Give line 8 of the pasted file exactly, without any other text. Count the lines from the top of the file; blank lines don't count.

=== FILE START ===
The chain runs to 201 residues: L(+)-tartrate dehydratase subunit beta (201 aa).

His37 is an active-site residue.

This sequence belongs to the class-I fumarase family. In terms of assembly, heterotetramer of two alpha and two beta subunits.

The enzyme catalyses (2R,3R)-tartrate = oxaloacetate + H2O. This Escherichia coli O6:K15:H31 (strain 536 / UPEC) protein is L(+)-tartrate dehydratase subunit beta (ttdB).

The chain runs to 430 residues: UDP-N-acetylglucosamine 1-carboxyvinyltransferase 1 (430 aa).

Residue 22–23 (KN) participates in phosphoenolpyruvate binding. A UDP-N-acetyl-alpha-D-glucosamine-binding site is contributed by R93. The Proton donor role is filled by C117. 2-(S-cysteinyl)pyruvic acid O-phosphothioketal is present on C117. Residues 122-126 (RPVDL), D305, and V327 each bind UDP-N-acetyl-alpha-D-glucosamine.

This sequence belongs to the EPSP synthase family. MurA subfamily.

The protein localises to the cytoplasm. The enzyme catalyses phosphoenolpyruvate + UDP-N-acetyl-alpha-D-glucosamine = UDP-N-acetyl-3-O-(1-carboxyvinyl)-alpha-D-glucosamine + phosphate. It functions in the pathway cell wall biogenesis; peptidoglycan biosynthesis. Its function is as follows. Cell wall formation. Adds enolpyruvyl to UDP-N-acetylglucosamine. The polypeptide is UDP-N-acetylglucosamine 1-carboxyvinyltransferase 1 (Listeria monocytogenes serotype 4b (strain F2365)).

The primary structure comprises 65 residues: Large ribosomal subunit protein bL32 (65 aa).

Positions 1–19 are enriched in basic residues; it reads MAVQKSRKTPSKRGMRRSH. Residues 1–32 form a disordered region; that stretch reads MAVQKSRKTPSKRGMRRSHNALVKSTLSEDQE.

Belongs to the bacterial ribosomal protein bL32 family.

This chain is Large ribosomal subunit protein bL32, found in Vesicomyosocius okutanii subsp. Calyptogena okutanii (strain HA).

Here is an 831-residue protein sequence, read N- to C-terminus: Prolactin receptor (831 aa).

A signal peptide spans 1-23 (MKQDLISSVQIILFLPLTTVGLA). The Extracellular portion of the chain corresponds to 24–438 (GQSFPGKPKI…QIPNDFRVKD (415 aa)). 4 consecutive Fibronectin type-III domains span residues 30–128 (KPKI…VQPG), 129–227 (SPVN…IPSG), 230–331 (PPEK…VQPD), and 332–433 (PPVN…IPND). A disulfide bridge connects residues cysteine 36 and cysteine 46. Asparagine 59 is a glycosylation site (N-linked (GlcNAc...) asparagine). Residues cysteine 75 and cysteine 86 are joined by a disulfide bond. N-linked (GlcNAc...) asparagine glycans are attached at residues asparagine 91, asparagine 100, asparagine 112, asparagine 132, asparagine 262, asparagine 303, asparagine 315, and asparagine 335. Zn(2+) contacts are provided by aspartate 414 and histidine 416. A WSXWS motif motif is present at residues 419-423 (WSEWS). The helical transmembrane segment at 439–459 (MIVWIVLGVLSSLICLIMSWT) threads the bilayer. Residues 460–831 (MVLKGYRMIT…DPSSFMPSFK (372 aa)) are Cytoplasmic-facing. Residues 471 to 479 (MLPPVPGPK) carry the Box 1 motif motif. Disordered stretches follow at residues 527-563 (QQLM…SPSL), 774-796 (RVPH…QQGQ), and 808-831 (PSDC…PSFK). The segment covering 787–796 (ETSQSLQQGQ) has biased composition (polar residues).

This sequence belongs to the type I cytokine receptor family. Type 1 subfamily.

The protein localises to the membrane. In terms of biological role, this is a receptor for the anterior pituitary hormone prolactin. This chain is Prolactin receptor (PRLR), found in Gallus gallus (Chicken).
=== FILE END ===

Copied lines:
The protein localises to the cytoplasm. The enzyme catalyses phosphoenolpyruvate + UDP-N-acetyl-alpha-D-glucosamine = UDP-N-acetyl-3-O-(1-carboxyvinyl)-alpha-D-glucosamine + phosphate. It functions in the pathway cell wall biogenesis; peptidoglycan biosynthesis. Its function is as follows. Cell wall formation. Adds enolpyruvyl to UDP-N-acetylglucosamine. The polypeptide is UDP-N-acetylglucosamine 1-carboxyvinyltransferase 1 (Listeria monocytogenes serotype 4b (strain F2365)).